The United States needs to deploy its Next Generation Interceptor by 2028 or sooner to keep pace with North Korea’s accelerating ballistic missile program, most recently demonstrated in Pyongyang’s successful test-firing of an intercontinental ballistic missile Thursday, Air Force Gen. Glen VanHerck told the Senate Armed Services Committee.
While saying he was “comfortable with where we are today based on the intelligence I have,” the commander of U.S. Northern Command said “going forward, I do believe that [the North Koreans] could exceed my capacity and capabilities.”
Thursday’s ICBM test was North Korea’s first since 2017, but the 12th missile test this year.
State Department spokesman Ned Price condemned Thursday’s missile launch as a violation of “multiple United Nations Security Council resolutions.” It also occurred as President Joe Biden was meeting in Brussels with European Union leaders and NATO allies over next steps in confronting Russia following its invasion of Ukraine.
At the hearing, VanHerck stressed he was referring not only to the 20 Next Generation Interceptors fielding on time or earlier, but also the importance of keeping at least 44 Ground-Based Interceptors operational during that time.
The current 44 interceptors, based at Fort Greely, Alaska and Vandenberg Air Force Base, Calif., are undergoing surface life extension programs.
The pace and capacity of Pyongyang’s ballistic missile capacity means “the funding for the service life extension program for the current ballistic missile defense capability is so crucial.” In written testimony, VanHerck mentioned that submarine-launched ballistic missiles and ICBMs were indicators of North Korea leader Kim Jong-un’s continued investment in advanced systems.
Several times during the hearing, VanHerck stressed the importance of passing budgets on time to keep programs like the Next Generation Interceptor on schedule. Under continuing resolutions, programs like that are held to the previous year’s spending levels. If they were not part of the budget then, they are put on hold.
This year Congress passed an omnibus spending bill earlier this month, more than four months after the start of Fiscal Year 2022. The administration is expected to submit next year’s budget Monday.
In written testimony, VanHerck, who also serves as head of the U.S.-Canadian North American Aerospace Defense Command, said the rapid growth of North Korea’s missile program also requires “Long Range Discriminating Radar in Alaska to achieve full operational capacity on schedule.”
The two six-story sensors were in place and ready for testing late last year to better monitor North Korean activities.
When asked about the command’s ability to defend against hypersonic weapons systems he said, “I cannot defend, nor am I tasked to defend, against a hypersonic glide vehicle attack.” He added Russia has the capability now to hold high-value targets in Canada and the U.S. at risk through its arsenal of air- and sea-based conventional cruise missiles.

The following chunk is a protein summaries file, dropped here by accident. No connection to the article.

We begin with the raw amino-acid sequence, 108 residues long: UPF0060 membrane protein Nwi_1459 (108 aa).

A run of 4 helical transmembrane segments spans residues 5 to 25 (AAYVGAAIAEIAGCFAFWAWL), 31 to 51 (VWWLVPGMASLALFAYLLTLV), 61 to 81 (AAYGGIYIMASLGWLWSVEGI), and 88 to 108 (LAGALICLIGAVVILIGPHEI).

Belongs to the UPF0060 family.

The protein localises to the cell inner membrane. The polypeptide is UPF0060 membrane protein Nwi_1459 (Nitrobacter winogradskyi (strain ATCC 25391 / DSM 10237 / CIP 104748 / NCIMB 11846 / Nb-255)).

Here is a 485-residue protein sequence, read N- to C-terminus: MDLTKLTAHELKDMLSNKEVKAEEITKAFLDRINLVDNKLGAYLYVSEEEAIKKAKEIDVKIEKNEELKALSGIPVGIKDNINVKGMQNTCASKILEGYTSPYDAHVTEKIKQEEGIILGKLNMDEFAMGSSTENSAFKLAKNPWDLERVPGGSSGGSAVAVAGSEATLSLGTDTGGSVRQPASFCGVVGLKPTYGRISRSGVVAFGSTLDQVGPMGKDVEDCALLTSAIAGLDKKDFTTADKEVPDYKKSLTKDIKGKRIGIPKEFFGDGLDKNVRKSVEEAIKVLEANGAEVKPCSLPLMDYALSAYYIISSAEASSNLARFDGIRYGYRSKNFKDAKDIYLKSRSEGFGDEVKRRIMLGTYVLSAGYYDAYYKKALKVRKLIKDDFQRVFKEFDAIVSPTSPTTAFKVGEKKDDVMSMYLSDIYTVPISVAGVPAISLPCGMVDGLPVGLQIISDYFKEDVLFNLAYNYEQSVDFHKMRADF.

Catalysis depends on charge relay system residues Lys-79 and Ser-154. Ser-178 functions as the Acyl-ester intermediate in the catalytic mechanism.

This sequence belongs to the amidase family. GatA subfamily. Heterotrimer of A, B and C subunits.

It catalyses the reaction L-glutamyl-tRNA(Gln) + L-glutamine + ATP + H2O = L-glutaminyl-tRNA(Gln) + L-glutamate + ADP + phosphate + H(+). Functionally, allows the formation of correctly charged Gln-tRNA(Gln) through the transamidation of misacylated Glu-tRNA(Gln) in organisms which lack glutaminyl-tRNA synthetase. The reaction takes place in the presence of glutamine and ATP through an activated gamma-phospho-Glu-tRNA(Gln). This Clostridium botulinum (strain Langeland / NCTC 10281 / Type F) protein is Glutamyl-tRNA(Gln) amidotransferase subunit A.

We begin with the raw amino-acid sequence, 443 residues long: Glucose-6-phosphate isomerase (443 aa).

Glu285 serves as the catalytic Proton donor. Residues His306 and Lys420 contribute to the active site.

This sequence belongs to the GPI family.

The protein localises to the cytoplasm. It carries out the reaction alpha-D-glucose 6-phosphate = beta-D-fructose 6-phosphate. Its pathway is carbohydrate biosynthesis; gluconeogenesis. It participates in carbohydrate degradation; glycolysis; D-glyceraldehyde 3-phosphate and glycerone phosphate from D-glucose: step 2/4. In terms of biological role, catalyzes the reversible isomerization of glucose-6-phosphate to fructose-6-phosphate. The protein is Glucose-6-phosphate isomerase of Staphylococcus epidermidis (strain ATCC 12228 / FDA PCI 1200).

VanHerck said these weapons underline the need for all-domain awareness from subsea to space and the ability to determine whether, if launched, these missiles are carrying conventional or nuclear payloads. He called them “threats to the continuity of government” if the intelligence was wrong over what type of payload the missiles carried.
On the Arctic Defense Initiative, he said he is waiting for the release of the administration’s Fiscal Year 2023 budget – expected Monday – before completing work on the congressionally-requested product, to see how much money is pledged to that region’s security needs. VanHerck added he expects to turn the report in this summer.
The initiative is patterned after similar ones for Europe and the Pacific.
Saying “we must be persistent” in the Arctic, VanHerck told the panel that while work is progressing on expanding the port of Nome, Alaska, to handle Navy and Coast Guard vessels to operate on longer deployments or be stationed in the High North, the port must be dredged to 40 feet, not 30, to handle these ships.
As the situation stands now, the only Alaskan port that can now meet that requirement is Dutch Harbor, about 800 miles to the south of Nome. The deeper port would be essential to the operation of the Coast Guard’s planned six Polar Security Cutters.
The command is working with Canada on infrastructure requirements in its Arctic to better secure the region. “Operating in the Arctic is a challenge,” VanHerck said. But it is becoming an increasingly important locale for transportation along the Northern Sea Route off the Russian coast, in addition to mineral and energy exploration and production as warmer temperatures take hold.
Arctic fisheries have historically been vital for global food supply.
In prepared testimony, he said he was “excited by the opportunities for building partnerships in the Arctic and the continued shared effort to maintain the stability and security of the entire region. The upcoming Arctic Security Forces Roundtable, to be held in Alaska in May 2022, will provide the United States with a rare opportunity to host an international forum focused specifically on Arctic security and military cooperation.”
VanHerck said China’s interest in the Arctic has been steady over the past five years, sending a research vessel to its waters. He added the Chinese “are not only active in the Arctic but in the Bahamas” and the Caribbean.